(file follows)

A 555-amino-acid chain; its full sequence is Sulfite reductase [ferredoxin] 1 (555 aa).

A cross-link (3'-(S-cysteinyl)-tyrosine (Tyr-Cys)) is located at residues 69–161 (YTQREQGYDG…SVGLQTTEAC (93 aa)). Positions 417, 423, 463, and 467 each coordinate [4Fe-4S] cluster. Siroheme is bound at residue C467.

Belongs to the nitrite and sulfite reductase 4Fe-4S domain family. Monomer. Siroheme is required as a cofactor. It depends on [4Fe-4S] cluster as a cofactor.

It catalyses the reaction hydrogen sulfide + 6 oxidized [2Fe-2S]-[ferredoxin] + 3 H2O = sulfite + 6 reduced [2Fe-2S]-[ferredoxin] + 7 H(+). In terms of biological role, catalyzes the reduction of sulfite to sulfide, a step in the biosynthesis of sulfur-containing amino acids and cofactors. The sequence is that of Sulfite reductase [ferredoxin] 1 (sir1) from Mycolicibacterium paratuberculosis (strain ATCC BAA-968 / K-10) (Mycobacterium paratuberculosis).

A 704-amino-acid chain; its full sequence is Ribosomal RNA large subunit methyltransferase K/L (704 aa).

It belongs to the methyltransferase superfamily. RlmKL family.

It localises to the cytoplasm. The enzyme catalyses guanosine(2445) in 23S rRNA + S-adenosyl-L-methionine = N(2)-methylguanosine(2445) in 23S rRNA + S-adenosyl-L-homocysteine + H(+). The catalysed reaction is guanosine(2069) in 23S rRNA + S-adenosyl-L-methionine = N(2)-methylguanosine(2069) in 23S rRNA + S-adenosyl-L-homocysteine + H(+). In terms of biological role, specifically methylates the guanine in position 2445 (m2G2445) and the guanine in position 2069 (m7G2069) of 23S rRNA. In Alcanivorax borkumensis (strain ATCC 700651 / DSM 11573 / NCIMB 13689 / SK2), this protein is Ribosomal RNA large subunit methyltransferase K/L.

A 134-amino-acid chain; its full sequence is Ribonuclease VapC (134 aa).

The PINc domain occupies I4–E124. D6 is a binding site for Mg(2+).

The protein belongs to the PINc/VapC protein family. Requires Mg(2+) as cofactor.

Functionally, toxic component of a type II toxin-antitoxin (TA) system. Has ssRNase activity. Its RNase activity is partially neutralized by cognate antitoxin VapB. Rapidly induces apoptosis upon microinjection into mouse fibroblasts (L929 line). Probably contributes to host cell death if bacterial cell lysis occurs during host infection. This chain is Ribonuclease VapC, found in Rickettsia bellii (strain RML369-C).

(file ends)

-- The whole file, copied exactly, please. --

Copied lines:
A 555-amino-acid chain; its full sequence is Sulfite reductase [ferredoxin] 1 (555 aa).

A cross-link (3'-(S-cysteinyl)-tyrosine (Tyr-Cys)) is located at residues 69–161 (YTQREQGYDG…SVGLQTTEAC (93 aa)). Positions 417, 423, 463, and 467 each coordinate [4Fe-4S] cluster. Siroheme is bound at residue C467.

Belongs to the nitrite and sulfite reductase 4Fe-4S domain family. Monomer. Siroheme is required as a cofactor. It depends on [4Fe-4S] cluster as a cofactor.

It catalyses the reaction hydrogen sulfide + 6 oxidized [2Fe-2S]-[ferredoxin] + 3 H2O = sulfite + 6 reduced [2Fe-2S]-[ferredoxin] + 7 H(+). In terms of biological role, catalyzes the reduction of sulfite to sulfide, a step in the biosynthesis of sulfur-containing amino acids and cofactors. The sequence is that of Sulfite reductase [ferredoxin] 1 (sir1) from Mycolicibacterium paratuberculosis (strain ATCC BAA-968 / K-10) (Mycobacterium paratuberculosis).

A 704-amino-acid chain; its full sequence is Ribosomal RNA large subunit methyltransferase K/L (704 aa).

It belongs to the methyltransferase superfamily. RlmKL family.

It localises to the cytoplasm. The enzyme catalyses guanosine(2445) in 23S rRNA + S-adenosyl-L-methionine = N(2)-methylguanosine(2445) in 23S rRNA + S-adenosyl-L-homocysteine + H(+). The catalysed reaction is guanosine(2069) in 23S rRNA + S-adenosyl-L-methionine = N(2)-methylguanosine(2069) in 23S rRNA + S-adenosyl-L-homocysteine + H(+). In terms of biological role, specifically methylates the guanine in position 2445 (m2G2445) and the guanine in position 2069 (m7G2069) of 23S rRNA. In Alcanivorax borkumensis (strain ATCC 700651 / DSM 11573 / NCIMB 13689 / SK2), this protein is Ribosomal RNA large subunit methyltransferase K/L.

A 134-amino-acid chain; its full sequence is Ribonuclease VapC (134 aa).

The PINc domain occupies I4–E124. D6 is a binding site for Mg(2+).

The protein belongs to the PINc/VapC protein family. Requires Mg(2+) as cofactor.

Functionally, toxic component of a type II toxin-antitoxin (TA) system. Has ssRNase activity. Its RNase activity is partially neutralized by cognate antitoxin VapB. Rapidly induces apoptosis upon microinjection into mouse fibroblasts (L929 line). Probably contributes to host cell death if bacterial cell lysis occurs during host infection. This chain is Ribonuclease VapC, found in Rickettsia bellii (strain RML369-C).